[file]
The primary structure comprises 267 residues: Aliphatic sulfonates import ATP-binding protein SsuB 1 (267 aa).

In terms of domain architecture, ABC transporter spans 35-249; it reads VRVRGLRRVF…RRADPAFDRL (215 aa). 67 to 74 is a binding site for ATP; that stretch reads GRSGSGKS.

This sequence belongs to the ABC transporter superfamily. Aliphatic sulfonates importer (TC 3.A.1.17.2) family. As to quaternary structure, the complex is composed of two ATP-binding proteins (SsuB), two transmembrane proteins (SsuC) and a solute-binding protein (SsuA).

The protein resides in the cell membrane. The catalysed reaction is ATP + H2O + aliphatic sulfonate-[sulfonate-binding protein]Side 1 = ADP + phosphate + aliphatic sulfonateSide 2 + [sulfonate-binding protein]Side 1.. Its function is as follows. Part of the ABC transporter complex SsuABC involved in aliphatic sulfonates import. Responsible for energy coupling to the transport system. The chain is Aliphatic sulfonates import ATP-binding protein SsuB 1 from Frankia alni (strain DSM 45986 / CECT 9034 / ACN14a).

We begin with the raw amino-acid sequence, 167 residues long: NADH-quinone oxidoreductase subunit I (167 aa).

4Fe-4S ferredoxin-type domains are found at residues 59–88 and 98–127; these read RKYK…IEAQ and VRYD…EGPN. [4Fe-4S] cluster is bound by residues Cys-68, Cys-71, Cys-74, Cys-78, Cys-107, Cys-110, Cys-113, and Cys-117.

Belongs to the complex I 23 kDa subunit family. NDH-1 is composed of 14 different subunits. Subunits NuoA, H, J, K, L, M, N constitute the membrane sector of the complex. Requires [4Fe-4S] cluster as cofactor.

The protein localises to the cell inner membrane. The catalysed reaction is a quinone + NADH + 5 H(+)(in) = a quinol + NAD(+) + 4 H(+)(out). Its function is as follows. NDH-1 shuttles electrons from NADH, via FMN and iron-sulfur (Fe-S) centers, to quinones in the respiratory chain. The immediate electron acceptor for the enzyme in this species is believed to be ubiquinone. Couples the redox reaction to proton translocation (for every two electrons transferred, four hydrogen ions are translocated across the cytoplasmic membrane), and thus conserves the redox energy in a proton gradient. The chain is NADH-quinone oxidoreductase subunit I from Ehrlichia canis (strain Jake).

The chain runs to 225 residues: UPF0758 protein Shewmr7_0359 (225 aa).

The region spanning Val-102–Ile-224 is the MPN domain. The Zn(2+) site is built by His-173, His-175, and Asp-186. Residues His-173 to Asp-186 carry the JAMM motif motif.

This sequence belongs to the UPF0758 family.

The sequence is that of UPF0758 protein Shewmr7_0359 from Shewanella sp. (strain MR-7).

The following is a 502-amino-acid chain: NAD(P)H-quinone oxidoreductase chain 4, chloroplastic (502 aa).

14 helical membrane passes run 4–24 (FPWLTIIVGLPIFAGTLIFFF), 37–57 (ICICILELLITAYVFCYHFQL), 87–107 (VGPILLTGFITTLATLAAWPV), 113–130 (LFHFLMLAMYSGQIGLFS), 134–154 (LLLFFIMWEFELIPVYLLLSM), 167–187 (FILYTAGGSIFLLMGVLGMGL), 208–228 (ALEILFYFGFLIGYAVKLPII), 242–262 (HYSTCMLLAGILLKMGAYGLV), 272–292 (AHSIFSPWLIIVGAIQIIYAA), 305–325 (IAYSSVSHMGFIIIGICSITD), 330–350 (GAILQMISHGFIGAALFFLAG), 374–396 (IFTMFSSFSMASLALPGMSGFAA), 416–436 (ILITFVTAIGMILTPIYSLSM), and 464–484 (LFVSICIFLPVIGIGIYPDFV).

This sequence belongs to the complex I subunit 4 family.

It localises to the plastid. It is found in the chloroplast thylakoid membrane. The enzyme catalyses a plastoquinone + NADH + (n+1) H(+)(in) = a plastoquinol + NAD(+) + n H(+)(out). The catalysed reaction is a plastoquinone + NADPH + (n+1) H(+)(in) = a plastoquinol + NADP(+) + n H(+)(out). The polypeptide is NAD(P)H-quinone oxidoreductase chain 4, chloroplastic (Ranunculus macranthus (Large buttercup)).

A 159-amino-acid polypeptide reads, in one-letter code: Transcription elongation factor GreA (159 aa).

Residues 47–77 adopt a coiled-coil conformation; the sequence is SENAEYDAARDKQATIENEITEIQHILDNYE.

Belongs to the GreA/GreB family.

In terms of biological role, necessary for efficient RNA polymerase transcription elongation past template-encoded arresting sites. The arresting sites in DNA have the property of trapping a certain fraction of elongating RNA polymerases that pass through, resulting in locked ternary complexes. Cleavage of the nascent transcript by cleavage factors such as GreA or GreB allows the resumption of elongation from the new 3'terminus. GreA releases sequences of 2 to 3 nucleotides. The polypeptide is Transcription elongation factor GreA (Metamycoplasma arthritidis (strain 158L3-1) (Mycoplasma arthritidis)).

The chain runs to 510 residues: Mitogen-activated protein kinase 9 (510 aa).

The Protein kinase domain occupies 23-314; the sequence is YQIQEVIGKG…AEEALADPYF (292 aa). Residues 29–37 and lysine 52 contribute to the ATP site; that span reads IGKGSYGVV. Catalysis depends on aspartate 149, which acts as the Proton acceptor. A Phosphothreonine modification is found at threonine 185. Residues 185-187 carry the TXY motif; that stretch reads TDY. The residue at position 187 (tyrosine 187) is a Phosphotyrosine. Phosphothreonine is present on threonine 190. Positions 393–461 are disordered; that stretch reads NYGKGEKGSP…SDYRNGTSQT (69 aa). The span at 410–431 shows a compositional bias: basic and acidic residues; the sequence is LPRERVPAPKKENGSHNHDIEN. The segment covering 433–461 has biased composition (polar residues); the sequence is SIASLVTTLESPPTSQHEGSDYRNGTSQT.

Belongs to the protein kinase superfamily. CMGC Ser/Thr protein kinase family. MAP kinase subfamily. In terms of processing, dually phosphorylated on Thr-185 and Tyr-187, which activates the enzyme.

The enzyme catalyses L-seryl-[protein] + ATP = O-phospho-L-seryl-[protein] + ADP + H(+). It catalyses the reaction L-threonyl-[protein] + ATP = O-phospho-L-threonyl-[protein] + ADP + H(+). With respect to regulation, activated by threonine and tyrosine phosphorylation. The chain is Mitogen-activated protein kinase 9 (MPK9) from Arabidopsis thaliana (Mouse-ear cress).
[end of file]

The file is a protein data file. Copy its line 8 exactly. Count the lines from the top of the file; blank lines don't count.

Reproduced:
The protein localises to the cell inner membrane. The catalysed reaction is a quinone + NADH + 5 H(+)(in) = a quinol + NAD(+) + 4 H(+)(out). Its function is as follows. NDH-1 shuttles electrons from NADH, via FMN and iron-sulfur (Fe-S) centers, to quinones in the respiratory chain. The immediate electron acceptor for the enzyme in this species is believed to be ubiquinone. Couples the redox reaction to proton translocation (for every two electrons transferred, four hydrogen ions are translocated across the cytoplasmic membrane), and thus conserves the redox energy in a proton gradient. The chain is NADH-quinone oxidoreductase subunit I from Ehrlichia canis (strain Jake).